The Melancholy of Haruhi Suzumiya achieved something wonderful with its deliberate swapping of chronological episodes and the order in which each serial was broadcasted. Once viewers pieced together the puzzle it was a joy to rewatch the series in the order it was meant to unfold.
Rental Magica has the same trick up its sleeve, but the fact that its episodes aren't necessarily following the flow of time only seems to serve as a fruitless gimmick in an attempt to hide the fact that there's really nothing inventive going on here at all, even if it is dressed up in a gorgeously-animated package.
The spotty series follows the exploits of one Iba Itsuki, the president of a fledgling mage-for-hire company known only as Astral. Having taken over from his now missing father, Itsuki is only reasonably competent with magic, but his status as a beginner is augmented by the mysterious "Glamsight" power, which in a few words seems like it might be on par with Geass, but is actually more like a powerful brand of foresight that benefits Astral quite well. Each episode finds the team solving a different magical dilemma, much like the student issues seen in Okami-san and Her Seven Companions, only with an unreasonable amount of brooding and angst.
Perhaps the most disappointing aspect of Rental Magica is that the animation is so fabulous, you'd expect something good to come of the plot or at least the cast of characters, who are little more than harem tropes mixed and matched to give us the illusion of variety. With the plot relying on the episodic monster-of-the-day formula and not having the luxury of being a shonen epic, it's absolutely crucial to ensure each and every situation furthers the plot in some way, no matter how minor.
Instead, each situation is so painfully similar that it's a disappointment knowing each magical dilemma will be resolved in what seems like the same manner each and every episode: the problem is identified, a lengthy and borderline boring explanation of said issue and how it relates to the principles of magic, and the eventual showdown between Astral and the episode's antagonist. There are a few forced laughs along the way, most of which seem to stem from how one-dimensional the characters really are.
Itsuki is nothing like the most popular Itsuki you're probably envisioning (especially since I referenced the very same series earlier) and instead is a shy, can't-make-up-his-mind good guy with basically nothing to redeem himself. So bland you can taste it, he's the center of attention when it comes to the rest of Astral, with the tsundere twins Adilisia and Honami, the cat-lover Nekoyashiki (wholly creepy in many ways) and Mikan following up the rest as the token loli that needs a place to fit in somehow. None of the characters are particularly exciting, and it becomes endlessly irritating finding the same fights and the same attempts at humor breaking out throughout the 24-episode trudge through magic and tsundere beauties: Itsuki is mine! No, he's mine! Rental Magica tries a bit too hard to hide the fact that it's a drawn-out harem anime in disguise.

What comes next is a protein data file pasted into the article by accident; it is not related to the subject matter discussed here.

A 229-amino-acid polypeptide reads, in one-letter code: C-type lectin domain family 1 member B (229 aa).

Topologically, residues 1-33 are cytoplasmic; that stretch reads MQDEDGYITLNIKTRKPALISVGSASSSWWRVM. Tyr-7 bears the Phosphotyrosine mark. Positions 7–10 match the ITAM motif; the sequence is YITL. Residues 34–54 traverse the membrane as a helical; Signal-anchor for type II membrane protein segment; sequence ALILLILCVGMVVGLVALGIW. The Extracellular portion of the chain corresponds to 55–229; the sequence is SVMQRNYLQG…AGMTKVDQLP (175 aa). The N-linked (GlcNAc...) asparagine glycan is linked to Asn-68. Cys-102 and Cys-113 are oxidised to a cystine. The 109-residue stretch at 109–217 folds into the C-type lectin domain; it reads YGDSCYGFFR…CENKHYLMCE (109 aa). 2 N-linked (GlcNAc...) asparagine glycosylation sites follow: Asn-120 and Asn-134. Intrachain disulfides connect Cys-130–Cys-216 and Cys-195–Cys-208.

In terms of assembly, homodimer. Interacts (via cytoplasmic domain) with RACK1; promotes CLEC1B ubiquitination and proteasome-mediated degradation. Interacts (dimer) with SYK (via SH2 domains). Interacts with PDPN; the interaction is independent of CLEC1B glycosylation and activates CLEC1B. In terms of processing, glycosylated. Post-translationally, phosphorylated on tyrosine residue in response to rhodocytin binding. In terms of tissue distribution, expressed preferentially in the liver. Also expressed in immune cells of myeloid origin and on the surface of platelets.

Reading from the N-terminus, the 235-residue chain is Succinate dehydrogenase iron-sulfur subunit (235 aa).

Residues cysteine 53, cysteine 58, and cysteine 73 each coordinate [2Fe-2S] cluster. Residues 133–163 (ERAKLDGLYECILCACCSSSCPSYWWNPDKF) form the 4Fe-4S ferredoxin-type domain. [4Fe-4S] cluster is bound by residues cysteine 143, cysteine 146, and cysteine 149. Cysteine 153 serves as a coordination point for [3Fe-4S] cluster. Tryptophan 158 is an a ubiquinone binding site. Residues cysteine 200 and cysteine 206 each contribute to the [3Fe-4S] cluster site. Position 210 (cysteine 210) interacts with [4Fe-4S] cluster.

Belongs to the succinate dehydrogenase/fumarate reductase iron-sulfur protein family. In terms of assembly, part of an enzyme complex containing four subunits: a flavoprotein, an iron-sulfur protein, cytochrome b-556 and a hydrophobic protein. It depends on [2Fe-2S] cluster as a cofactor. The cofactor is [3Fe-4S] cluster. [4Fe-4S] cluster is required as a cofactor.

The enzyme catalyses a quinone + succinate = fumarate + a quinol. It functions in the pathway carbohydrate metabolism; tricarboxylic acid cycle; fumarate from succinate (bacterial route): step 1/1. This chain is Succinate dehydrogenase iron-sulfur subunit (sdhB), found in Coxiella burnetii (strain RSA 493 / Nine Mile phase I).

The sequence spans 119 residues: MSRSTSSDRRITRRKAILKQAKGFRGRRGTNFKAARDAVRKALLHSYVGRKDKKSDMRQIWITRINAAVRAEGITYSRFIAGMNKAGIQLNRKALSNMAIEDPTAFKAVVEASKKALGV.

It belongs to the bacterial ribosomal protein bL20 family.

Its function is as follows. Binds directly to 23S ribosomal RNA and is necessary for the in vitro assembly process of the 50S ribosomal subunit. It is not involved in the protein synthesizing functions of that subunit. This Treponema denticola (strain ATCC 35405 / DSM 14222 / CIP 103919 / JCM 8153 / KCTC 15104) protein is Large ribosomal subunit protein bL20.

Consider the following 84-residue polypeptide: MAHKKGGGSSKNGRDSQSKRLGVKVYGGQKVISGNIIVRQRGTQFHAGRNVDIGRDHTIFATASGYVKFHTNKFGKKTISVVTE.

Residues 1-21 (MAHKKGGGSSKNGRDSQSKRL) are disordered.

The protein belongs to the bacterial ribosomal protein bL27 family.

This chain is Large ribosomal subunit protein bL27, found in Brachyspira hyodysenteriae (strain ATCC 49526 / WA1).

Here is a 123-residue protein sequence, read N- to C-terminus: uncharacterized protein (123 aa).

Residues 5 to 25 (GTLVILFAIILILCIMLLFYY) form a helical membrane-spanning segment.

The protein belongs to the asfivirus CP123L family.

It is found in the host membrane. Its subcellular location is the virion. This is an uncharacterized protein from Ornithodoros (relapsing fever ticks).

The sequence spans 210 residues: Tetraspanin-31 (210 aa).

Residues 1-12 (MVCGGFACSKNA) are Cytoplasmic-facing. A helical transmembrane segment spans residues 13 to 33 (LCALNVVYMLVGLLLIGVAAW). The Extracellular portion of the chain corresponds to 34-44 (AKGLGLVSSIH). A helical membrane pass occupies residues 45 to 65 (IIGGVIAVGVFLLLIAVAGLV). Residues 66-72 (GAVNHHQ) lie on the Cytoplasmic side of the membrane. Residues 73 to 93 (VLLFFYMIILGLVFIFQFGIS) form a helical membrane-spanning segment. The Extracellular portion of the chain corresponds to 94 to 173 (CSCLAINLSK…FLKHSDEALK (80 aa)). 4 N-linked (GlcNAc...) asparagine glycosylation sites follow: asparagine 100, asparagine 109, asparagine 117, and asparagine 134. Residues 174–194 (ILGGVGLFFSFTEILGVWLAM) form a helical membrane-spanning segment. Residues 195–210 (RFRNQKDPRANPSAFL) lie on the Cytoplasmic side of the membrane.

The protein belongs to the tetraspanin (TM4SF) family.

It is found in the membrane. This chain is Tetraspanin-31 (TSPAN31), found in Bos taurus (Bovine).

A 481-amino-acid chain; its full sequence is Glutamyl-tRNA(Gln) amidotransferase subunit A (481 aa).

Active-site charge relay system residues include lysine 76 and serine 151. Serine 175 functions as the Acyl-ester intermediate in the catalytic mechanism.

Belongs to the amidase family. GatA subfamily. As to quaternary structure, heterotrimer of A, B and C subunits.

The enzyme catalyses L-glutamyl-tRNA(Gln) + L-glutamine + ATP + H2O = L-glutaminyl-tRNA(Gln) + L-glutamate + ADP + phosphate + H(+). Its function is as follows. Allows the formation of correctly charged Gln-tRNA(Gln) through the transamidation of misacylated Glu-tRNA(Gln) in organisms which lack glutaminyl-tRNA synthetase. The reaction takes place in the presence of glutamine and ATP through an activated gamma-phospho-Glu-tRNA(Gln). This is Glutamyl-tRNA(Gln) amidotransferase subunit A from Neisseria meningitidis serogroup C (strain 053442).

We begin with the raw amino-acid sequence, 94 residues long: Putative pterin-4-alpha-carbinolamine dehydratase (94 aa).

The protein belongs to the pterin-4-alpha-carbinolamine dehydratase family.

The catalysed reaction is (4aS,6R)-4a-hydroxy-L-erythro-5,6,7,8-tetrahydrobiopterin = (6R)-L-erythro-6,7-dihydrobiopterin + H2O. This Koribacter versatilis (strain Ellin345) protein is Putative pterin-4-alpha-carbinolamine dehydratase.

On the surface -- especially the way Itsuki's Glamsight eye looks on the cover and the way it seems to be portrayed in trailers and promotional artwork -- Rental Magica seems like a completely different adventure. In reality, it's glossy, slick animation covering up a plodding attempt at episodic spellcasting resolutions that never seems to pick up. Though it's 24 episodes it's a little long for a weekend watch if you attempt it -- it could have well accomplished what it set out to do in 13, and honestly I'd suggest watching only a few select episodes in chronological order should you still feel the need to stick it out. But this very same premise has been done before, and much better. Skip Rental Magica and head straight for a show like Kaze no Stigma or even Ghost Hound.
5.0 – Average. This one’s just “okay”. It has many flaws, and just couldn’t follow through on its intentions or had ones that were simply too narrow to warrant consideration. Some will still enjoy it, but should temper their expectations, or perhaps just opt to pass. Watch more trailers and read more reviews before you decide.
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